2,600 high-rises violated fire safety norms in 4 years
In the past four years, the Brihanmumbai Municipal Corporation’s (BMC) fire brigade department inspected over 5,200 high rise buildings, of which, over 50% were found to have violated fire safety norms.
Notices were served to all 2,600 buildings and though the number is high, chief fire officer (CFO) PS Rahangdale claims that the city is safer than before.
According to data compiled by Mumbai Fire Brigade (MFB), since 2014, MFB conducted random inspections in over 5,200 high rises and about 50% were found to have violated fire safety norms.
These buildings include residential as well as commercial and were above 24 metres, which is usually more than four-storey.
“It is not possible to place a fireman in every high rise. It the developer’s responsibility to make sure that their building is fire safe,” Rahangdale said.
In case of any fire safety violations, the fire department conducts surprise inspections, issues a notice for non-compliance and gives stipulated time to the occupiers or developers to comply with the norms. If, even after that they do not follow the norms then they are prosecuted, following which the court decides the punishment. For now, over 31 cases of prosecution are on with regards to non-compliance of fire safety.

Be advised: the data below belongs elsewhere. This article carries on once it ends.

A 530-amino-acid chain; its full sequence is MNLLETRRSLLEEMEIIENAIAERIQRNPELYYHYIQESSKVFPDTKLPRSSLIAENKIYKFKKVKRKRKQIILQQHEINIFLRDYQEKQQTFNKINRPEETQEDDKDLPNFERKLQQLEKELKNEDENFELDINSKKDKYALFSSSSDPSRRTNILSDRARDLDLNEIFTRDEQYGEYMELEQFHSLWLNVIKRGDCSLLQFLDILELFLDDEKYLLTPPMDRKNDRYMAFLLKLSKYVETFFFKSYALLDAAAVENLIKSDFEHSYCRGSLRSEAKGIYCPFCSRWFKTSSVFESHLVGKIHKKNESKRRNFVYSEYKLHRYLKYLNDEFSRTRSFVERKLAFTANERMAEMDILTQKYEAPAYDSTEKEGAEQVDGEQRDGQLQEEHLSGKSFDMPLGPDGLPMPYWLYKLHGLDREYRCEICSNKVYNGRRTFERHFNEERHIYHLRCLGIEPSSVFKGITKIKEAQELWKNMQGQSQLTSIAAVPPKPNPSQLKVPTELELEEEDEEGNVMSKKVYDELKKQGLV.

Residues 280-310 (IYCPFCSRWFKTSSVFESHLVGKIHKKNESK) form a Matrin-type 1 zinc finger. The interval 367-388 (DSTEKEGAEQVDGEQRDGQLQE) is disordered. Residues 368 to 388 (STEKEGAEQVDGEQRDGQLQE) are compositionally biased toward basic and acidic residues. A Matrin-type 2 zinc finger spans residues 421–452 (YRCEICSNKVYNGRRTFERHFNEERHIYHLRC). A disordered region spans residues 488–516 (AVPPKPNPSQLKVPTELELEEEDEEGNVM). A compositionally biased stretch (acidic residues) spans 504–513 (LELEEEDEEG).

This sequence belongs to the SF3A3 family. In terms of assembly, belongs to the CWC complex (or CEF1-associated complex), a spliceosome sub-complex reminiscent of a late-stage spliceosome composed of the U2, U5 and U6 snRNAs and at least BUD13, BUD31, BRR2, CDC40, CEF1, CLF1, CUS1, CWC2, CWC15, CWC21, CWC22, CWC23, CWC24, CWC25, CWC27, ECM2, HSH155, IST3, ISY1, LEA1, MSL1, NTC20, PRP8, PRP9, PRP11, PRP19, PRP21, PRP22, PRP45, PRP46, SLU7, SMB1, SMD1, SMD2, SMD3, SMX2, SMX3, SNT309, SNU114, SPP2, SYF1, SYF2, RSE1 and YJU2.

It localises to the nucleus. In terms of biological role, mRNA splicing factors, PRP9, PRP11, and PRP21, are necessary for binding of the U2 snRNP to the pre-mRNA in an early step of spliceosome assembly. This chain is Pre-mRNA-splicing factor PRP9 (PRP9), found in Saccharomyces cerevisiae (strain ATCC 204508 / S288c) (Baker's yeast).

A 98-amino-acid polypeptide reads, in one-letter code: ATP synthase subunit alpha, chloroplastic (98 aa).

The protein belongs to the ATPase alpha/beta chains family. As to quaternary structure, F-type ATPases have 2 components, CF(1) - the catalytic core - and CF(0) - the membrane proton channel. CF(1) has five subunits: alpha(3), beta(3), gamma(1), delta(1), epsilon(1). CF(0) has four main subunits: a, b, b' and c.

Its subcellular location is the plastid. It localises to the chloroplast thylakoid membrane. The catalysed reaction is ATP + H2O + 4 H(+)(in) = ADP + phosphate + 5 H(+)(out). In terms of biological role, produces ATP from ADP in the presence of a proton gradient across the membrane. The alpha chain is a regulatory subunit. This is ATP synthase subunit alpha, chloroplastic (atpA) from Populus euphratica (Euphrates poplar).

Recently, the BMC also admitted that there are over 55,000 buildings in the city that do not have an Occupation Certificate and so, in such cases, since there is no society formation, the notice is sent to the developer.
According to the fire safety rules, the occupiers or developer have to submit ‘Fire Act B Form’ twice in a year – January and July.
This rule is applicable to commercial and residential buildings, shopping centres, multiplexes, cinema halls, auditoriums, hotels and malls.